The terms tax evasion and tax avoidance may sound similar to you. You may even mistakenly confuse one with the other. However, although they may sound similar, they are actually completely different. It is important for you to understand the differences between tax evasion and tax avoidance, the most significant of which is that one is a crime, while the other is not.

Tax avoidance is not illegal. It refers to the practice of trying to lessen your tax liability by claiming any income adjustments, credits or deductions for which you are eligible when you file your income taxes. For example, families may be able to claim deductions for the number of people in their household, and parents may qualify for credits related to child care expenses. The Internal Revenue Service provides many legal methods of limiting your tax obligation.

However, according to the IRS, tax evasion is a crime that involves paying less in taxes than you owe, or paying no taxes at all, by not reporting your income in total. For example, if you made money babysitting, by holding a garage sale or working for tips and you purposely did not report it to the IRS, you could go to court for tax evasion even though you earned the income legally. Furthermore, if you were to gain money through illegal activity, such as selling stolen goods, and you did not report it on income tax forms, you also face criminal charges of tax evasion in addition to whatever criminal charges might apply for the initial illegal activity by which you gained the money.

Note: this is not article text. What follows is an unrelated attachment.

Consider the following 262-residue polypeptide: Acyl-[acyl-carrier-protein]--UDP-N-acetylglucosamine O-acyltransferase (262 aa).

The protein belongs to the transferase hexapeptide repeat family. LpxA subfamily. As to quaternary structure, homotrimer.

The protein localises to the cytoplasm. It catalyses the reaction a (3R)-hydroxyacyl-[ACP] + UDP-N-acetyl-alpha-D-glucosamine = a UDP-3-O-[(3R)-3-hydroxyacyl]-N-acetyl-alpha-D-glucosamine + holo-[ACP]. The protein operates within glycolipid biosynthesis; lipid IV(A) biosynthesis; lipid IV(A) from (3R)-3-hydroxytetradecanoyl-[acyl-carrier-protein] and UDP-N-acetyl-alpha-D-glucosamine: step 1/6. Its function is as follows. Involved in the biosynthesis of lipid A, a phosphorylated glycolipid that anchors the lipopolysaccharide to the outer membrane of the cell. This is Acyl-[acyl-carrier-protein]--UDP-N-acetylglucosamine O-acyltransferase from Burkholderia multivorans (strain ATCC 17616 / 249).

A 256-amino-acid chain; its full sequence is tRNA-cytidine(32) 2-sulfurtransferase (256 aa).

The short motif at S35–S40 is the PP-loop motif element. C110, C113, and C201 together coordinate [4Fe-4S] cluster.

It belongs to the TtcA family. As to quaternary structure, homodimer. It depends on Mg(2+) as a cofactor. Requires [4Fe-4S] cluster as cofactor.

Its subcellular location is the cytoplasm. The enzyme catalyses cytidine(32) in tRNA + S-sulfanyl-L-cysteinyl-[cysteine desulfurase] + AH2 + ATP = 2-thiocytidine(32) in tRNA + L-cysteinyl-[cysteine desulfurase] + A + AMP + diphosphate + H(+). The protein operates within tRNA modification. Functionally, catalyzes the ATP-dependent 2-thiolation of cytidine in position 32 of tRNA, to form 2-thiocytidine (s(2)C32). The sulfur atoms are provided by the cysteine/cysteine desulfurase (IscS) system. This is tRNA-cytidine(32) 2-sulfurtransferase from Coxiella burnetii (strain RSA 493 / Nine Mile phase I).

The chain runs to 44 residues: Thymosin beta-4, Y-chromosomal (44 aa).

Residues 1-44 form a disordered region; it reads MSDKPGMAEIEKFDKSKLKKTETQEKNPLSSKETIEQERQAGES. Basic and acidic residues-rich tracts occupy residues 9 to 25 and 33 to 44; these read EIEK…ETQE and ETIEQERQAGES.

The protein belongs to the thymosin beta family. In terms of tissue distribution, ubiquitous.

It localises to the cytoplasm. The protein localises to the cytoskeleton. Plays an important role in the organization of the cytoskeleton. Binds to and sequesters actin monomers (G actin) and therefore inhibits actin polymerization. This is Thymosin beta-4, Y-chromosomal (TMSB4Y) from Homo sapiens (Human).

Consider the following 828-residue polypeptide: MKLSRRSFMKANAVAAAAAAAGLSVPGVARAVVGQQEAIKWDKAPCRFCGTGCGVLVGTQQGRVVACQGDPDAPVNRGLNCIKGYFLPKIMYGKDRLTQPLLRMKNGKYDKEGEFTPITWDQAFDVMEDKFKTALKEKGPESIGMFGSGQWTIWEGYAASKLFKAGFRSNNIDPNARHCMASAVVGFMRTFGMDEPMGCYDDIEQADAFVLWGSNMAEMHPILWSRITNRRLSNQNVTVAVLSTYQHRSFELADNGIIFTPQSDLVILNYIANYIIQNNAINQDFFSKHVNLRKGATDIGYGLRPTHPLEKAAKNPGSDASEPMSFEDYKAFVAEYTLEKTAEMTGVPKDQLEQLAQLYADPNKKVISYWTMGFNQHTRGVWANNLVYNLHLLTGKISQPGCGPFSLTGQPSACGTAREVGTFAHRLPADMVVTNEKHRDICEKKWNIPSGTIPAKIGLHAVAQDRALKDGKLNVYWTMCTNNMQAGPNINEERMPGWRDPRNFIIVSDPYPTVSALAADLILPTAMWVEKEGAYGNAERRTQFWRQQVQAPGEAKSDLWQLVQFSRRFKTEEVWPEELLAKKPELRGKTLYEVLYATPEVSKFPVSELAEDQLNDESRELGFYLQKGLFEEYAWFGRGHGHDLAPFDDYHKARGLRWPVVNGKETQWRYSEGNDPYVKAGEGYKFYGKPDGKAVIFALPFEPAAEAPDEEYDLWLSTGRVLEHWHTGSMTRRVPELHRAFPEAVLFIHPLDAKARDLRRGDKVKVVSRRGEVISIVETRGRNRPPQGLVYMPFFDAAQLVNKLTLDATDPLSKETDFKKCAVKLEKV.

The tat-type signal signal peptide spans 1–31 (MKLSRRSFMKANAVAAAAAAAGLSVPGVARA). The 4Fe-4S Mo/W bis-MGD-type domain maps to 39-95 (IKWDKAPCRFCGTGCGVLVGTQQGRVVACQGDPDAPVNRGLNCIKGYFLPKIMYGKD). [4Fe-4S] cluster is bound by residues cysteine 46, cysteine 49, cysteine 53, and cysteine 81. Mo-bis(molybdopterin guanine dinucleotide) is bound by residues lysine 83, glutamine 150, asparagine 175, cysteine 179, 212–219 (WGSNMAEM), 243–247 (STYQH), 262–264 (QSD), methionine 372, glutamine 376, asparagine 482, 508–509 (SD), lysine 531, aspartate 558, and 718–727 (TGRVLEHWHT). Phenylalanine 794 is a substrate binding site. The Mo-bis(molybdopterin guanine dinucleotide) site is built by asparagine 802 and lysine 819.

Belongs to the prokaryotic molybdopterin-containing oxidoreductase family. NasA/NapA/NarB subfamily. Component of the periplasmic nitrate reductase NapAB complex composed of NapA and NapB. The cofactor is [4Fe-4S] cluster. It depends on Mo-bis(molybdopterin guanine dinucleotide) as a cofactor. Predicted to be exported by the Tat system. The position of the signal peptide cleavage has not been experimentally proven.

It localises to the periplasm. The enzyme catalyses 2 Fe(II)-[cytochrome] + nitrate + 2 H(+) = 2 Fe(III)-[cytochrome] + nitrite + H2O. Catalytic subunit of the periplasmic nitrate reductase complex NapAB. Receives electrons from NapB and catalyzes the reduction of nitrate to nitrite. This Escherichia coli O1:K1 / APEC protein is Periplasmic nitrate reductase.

Federal income taxes operate via a system of voluntary compliance. This makes it the taxpayer’s responsibility to file taxes on time, calculate tax liability correctly and report income freely and fully.